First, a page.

But frankly, you have a serious set of behavioural problems that need attention. You leach the light out of every thread you appear on. Your attack on Jen, above, was totally unwarranted. Do us all a favour and go.

  25. Steve February 2, 2007 at 9:45 am #

    Hasbeen, the Australian water rating website
    http://www.waterrating.gov.au shows that of the almost 2000 rated showerheads (all showerheads sold need a rating label as of dec 2006) less than 10 come from the USA. Most seem to come from China, and some from Europe and some locally produced. Maybe those 10 US designs have the market cornered ay?

    Since there is such a focus on water saving now, most of the showerheads listed on that site are better than 9L/min or better, but there are still a few hundred that are worse. Only a couple hundred are less than 7.5L/min, and not all the USA ones achieve that.

    But it has only been in the last decade that 9L/min or better showerheads have been required in new development across a lot of Australia, rather than individual council rebate programs.

    I think the comment that anyone putting in a new showerhead in the last 25 years would have a low flow one is an exaggeration, but difficult to prove either way, without referring to a study or something.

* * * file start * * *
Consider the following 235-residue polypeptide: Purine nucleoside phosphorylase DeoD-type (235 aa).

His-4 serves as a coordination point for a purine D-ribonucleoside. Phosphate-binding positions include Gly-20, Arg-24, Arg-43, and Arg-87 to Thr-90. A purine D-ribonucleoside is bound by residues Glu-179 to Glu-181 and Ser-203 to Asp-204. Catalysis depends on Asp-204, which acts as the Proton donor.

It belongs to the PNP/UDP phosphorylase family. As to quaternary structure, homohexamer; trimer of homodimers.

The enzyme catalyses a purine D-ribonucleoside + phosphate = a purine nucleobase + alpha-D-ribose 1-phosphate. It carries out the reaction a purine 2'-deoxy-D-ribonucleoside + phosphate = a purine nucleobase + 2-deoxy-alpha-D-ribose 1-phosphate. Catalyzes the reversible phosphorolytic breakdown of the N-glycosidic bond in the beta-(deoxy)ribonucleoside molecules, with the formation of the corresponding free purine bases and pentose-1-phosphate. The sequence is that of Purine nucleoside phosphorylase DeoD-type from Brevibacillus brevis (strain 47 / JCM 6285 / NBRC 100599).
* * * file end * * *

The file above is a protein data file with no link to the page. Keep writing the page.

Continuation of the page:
In any case, its still ridiculous for Ian to dismiss showerhead replacement programs based on a sample of one.

    Especially given that showers are one of the biggest water users in the home, and replacing an inefficient showerhead with an efficient one is cheap and pays for itself quickly in energy and water savings – a much more economical way for an individual to save water than a rainwater tank.

    SteveM, I wouldn’t bother googling Ian Mott on this blog, unless you want a concentrated hit of self-generated bull, and bullying. He is a very black pot indeed to be criticising anothers behaviour on this blog.

  26. Hasbeen February 2, 2007 at 1:47 pm #

    Steve, I didn’t make that quite clear.
    Most of the shower heads sold in Oz are from Taiwan, [often made in China] designed & made for the USA market.
    The Australian companies took advantage of the huge range of gear made for the USA market, at that time.
    The USA manufacturers had the same problem as us, trying to compete with the price/quality comming out of Taiwan.